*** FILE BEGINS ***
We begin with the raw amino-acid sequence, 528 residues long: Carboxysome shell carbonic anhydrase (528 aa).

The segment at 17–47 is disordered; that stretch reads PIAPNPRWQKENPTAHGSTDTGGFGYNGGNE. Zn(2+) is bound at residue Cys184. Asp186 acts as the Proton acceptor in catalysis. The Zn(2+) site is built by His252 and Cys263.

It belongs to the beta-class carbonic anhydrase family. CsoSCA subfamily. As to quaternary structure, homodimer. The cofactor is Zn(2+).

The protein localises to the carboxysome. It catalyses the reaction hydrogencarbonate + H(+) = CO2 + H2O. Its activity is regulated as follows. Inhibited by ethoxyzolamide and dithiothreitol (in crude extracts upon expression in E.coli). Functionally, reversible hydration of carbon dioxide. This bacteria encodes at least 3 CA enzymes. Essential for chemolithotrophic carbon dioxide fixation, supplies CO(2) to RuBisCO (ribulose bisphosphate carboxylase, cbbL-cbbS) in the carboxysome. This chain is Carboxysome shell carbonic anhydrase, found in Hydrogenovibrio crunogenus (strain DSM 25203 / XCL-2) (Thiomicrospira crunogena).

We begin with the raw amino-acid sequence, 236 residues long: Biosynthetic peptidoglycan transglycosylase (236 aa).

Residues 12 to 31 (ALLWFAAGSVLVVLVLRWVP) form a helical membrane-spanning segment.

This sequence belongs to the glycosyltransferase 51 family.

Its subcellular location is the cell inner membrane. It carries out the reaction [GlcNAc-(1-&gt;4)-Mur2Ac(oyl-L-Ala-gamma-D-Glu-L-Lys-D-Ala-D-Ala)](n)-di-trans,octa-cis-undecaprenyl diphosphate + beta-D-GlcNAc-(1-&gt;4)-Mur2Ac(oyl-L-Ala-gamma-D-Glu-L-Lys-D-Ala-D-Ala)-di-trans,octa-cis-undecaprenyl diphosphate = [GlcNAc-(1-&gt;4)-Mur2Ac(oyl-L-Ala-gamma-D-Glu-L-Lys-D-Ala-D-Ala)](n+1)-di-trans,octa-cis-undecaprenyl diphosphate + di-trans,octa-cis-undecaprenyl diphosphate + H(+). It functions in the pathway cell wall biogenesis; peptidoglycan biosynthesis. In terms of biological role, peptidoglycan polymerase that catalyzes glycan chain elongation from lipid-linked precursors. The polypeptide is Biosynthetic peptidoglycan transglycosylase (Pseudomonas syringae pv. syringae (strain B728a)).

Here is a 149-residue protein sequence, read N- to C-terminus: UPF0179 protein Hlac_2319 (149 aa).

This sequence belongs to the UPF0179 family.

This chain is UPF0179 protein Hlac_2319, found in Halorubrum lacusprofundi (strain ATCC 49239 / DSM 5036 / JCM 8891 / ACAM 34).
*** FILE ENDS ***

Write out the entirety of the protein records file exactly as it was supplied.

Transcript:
We begin with the raw amino-acid sequence, 528 residues long: Carboxysome shell carbonic anhydrase (528 aa).

The segment at 17–47 is disordered; that stretch reads PIAPNPRWQKENPTAHGSTDTGGFGYNGGNE. Zn(2+) is bound at residue Cys184. Asp186 acts as the Proton acceptor in catalysis. The Zn(2+) site is built by His252 and Cys263.

It belongs to the beta-class carbonic anhydrase family. CsoSCA subfamily. As to quaternary structure, homodimer. The cofactor is Zn(2+).

The protein localises to the carboxysome. It catalyses the reaction hydrogencarbonate + H(+) = CO2 + H2O. Its activity is regulated as follows. Inhibited by ethoxyzolamide and dithiothreitol (in crude extracts upon expression in E.coli). Functionally, reversible hydration of carbon dioxide. This bacteria encodes at least 3 CA enzymes. Essential for chemolithotrophic carbon dioxide fixation, supplies CO(2) to RuBisCO (ribulose bisphosphate carboxylase, cbbL-cbbS) in the carboxysome. This chain is Carboxysome shell carbonic anhydrase, found in Hydrogenovibrio crunogenus (strain DSM 25203 / XCL-2) (Thiomicrospira crunogena).

We begin with the raw amino-acid sequence, 236 residues long: Biosynthetic peptidoglycan transglycosylase (236 aa).

Residues 12 to 31 (ALLWFAAGSVLVVLVLRWVP) form a helical membrane-spanning segment.

This sequence belongs to the glycosyltransferase 51 family.

Its subcellular location is the cell inner membrane. It carries out the reaction [GlcNAc-(1-&gt;4)-Mur2Ac(oyl-L-Ala-gamma-D-Glu-L-Lys-D-Ala-D-Ala)](n)-di-trans,octa-cis-undecaprenyl diphosphate + beta-D-GlcNAc-(1-&gt;4)-Mur2Ac(oyl-L-Ala-gamma-D-Glu-L-Lys-D-Ala-D-Ala)-di-trans,octa-cis-undecaprenyl diphosphate = [GlcNAc-(1-&gt;4)-Mur2Ac(oyl-L-Ala-gamma-D-Glu-L-Lys-D-Ala-D-Ala)](n+1)-di-trans,octa-cis-undecaprenyl diphosphate + di-trans,octa-cis-undecaprenyl diphosphate + H(+). It functions in the pathway cell wall biogenesis; peptidoglycan biosynthesis. In terms of biological role, peptidoglycan polymerase that catalyzes glycan chain elongation from lipid-linked precursors. The polypeptide is Biosynthetic peptidoglycan transglycosylase (Pseudomonas syringae pv. syringae (strain B728a)).

Here is a 149-residue protein sequence, read N- to C-terminus: UPF0179 protein Hlac_2319 (149 aa).

This sequence belongs to the UPF0179 family.

This chain is UPF0179 protein Hlac_2319, found in Halorubrum lacusprofundi (strain ATCC 49239 / DSM 5036 / JCM 8891 / ACAM 34).